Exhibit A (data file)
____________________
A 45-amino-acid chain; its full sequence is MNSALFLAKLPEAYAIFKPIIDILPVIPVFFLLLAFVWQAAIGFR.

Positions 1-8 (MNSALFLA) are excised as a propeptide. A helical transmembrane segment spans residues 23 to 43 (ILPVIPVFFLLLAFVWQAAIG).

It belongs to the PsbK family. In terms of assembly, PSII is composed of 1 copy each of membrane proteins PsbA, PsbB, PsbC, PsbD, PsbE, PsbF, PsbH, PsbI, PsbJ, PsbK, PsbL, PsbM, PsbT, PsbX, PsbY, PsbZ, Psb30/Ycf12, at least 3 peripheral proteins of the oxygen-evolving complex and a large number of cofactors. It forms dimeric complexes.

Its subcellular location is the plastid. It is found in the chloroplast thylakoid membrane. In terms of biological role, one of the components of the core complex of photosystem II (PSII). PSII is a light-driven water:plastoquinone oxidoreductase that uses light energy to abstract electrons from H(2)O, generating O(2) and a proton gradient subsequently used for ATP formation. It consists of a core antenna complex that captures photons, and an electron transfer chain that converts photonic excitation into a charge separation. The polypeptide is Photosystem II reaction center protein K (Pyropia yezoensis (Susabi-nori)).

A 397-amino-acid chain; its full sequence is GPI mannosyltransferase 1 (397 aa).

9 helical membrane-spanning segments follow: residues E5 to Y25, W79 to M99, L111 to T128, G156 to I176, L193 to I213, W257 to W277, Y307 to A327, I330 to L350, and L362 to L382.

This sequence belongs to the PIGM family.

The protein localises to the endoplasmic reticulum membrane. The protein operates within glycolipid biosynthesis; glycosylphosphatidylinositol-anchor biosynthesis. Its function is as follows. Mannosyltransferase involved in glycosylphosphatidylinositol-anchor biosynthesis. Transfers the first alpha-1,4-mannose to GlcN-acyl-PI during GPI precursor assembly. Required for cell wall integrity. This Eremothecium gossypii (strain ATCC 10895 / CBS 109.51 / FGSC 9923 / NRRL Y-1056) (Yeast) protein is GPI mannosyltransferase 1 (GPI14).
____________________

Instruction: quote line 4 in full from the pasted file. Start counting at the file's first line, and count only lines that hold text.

Its subcellular location is the plastid. It is found in the chloroplast thylakoid membrane. In terms of biological role, one of the components of the core complex of photosystem II (PSII). PSII is a light-driven water:plastoquinone oxidoreductase that uses light energy to abstract electrons from H(2)O, generating O(2) and a proton gradient subsequently used for ATP formation. It consists of a core antenna complex that captures photons, and an electron transfer chain that converts photonic excitation into a charge separation. The polypeptide is Photosystem II reaction center protein K (Pyropia yezoensis (Susabi-nori)).